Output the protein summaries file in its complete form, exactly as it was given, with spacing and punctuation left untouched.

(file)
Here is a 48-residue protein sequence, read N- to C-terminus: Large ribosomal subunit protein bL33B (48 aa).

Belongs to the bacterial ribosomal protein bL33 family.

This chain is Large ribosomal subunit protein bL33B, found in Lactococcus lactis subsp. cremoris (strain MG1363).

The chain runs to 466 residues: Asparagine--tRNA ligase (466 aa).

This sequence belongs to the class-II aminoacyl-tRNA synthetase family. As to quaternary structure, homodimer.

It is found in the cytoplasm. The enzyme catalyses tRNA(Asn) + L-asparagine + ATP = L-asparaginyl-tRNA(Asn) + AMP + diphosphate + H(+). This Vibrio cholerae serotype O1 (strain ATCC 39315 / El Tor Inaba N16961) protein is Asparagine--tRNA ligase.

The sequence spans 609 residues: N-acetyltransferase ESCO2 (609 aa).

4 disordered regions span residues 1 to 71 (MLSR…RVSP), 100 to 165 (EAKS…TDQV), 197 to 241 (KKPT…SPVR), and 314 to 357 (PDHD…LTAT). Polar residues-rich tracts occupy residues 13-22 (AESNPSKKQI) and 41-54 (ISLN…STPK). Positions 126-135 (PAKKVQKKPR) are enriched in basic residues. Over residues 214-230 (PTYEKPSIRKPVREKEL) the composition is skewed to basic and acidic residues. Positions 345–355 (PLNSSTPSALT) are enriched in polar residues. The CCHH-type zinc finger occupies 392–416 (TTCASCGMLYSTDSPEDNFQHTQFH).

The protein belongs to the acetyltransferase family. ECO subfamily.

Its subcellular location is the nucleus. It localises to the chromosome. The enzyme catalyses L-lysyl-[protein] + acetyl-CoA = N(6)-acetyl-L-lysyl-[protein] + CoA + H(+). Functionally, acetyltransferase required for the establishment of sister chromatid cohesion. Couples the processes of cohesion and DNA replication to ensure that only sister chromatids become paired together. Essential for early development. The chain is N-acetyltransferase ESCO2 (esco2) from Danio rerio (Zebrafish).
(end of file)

Here is a 48-residue protein sequence, read N- to C-terminus: Large ribosomal subunit protein bL33B (48 aa).

Belongs to the bacterial ribosomal protein bL33 family.

This chain is Large ribosomal subunit protein bL33B, found in Lactococcus lactis subsp. cremoris (strain MG1363).

The chain runs to 466 residues: Asparagine--tRNA ligase (466 aa).

This sequence belongs to the class-II aminoacyl-tRNA synthetase family. As to quaternary structure, homodimer.

It is found in the cytoplasm. The enzyme catalyses tRNA(Asn) + L-asparagine + ATP = L-asparaginyl-tRNA(Asn) + AMP + diphosphate + H(+). This Vibrio cholerae serotype O1 (strain ATCC 39315 / El Tor Inaba N16961) protein is Asparagine--tRNA ligase.

The sequence spans 609 residues: N-acetyltransferase ESCO2 (609 aa).

4 disordered regions span residues 1 to 71 (MLSR…RVSP), 100 to 165 (EAKS…TDQV), 197 to 241 (KKPT…SPVR), and 314 to 357 (PDHD…LTAT). Polar residues-rich tracts occupy residues 13-22 (AESNPSKKQI) and 41-54 (ISLN…STPK). Positions 126-135 (PAKKVQKKPR) are enriched in basic residues. Over residues 214-230 (PTYEKPSIRKPVREKEL) the composition is skewed to basic and acidic residues. Positions 345–355 (PLNSSTPSALT) are enriched in polar residues. The CCHH-type zinc finger occupies 392–416 (TTCASCGMLYSTDSPEDNFQHTQFH).

The protein belongs to the acetyltransferase family. ECO subfamily.

Its subcellular location is the nucleus. It localises to the chromosome. The enzyme catalyses L-lysyl-[protein] + acetyl-CoA = N(6)-acetyl-L-lysyl-[protein] + CoA + H(+). Functionally, acetyltransferase required for the establishment of sister chromatid cohesion. Couples the processes of cohesion and DNA replication to ensure that only sister chromatids become paired together. Essential for early development. The chain is N-acetyltransferase ESCO2 (esco2) from Danio rerio (Zebrafish).